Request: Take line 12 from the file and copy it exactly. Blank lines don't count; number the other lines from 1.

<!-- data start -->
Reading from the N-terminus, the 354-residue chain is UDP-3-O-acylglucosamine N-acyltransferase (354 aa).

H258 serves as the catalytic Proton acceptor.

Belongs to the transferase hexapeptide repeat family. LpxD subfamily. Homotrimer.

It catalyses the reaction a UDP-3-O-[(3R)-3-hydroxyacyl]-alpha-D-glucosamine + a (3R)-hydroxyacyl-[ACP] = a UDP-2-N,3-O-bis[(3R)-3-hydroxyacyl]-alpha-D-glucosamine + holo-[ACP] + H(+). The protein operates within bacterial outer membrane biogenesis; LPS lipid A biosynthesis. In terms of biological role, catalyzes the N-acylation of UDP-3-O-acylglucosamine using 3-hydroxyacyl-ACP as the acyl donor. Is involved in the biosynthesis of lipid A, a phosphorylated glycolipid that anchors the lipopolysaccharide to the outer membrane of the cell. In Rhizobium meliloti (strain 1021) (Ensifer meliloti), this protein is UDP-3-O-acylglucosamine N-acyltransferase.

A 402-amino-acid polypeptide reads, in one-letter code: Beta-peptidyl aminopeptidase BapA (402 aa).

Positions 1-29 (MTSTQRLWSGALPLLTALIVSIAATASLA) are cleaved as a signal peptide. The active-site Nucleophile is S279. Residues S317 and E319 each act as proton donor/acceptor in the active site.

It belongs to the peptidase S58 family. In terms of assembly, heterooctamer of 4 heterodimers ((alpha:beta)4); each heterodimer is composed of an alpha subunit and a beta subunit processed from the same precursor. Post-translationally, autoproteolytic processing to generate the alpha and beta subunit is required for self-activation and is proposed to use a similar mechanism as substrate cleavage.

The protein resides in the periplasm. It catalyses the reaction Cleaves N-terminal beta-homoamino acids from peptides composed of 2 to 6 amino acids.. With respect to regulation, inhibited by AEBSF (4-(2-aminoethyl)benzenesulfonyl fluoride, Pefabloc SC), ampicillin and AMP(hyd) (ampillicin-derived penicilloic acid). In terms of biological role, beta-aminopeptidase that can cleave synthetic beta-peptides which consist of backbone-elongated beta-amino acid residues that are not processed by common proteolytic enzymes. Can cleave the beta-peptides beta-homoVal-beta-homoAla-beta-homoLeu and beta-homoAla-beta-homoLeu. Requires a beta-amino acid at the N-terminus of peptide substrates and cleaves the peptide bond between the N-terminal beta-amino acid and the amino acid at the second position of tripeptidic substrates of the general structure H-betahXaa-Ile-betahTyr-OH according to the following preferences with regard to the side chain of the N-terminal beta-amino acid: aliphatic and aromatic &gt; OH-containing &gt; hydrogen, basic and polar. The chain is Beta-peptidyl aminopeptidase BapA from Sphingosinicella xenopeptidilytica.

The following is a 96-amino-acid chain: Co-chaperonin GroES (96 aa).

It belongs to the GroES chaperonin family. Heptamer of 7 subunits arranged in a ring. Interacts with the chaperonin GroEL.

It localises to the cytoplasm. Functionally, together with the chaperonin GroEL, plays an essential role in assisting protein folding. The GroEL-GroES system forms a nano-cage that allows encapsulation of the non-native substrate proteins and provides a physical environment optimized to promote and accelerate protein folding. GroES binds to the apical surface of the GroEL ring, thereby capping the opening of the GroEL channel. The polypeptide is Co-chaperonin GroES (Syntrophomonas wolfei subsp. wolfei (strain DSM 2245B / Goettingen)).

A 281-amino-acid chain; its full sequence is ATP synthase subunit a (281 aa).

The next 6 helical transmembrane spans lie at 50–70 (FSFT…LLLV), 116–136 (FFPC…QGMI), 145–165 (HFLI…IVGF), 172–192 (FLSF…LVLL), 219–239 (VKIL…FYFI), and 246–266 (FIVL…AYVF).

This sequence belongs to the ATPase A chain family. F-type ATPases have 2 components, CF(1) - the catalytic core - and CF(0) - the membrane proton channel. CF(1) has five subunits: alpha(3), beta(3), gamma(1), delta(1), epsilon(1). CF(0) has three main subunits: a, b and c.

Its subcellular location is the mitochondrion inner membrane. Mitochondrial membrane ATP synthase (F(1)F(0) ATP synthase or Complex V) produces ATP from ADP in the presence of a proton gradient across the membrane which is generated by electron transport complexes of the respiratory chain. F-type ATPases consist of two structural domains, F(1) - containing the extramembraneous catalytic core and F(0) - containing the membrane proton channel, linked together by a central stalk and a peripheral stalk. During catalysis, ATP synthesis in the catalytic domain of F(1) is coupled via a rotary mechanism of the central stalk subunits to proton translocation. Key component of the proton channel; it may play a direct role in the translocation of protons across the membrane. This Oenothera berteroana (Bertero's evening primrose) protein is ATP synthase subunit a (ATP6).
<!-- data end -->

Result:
A 281-amino-acid chain; its full sequence is ATP synthase subunit a (281 aa).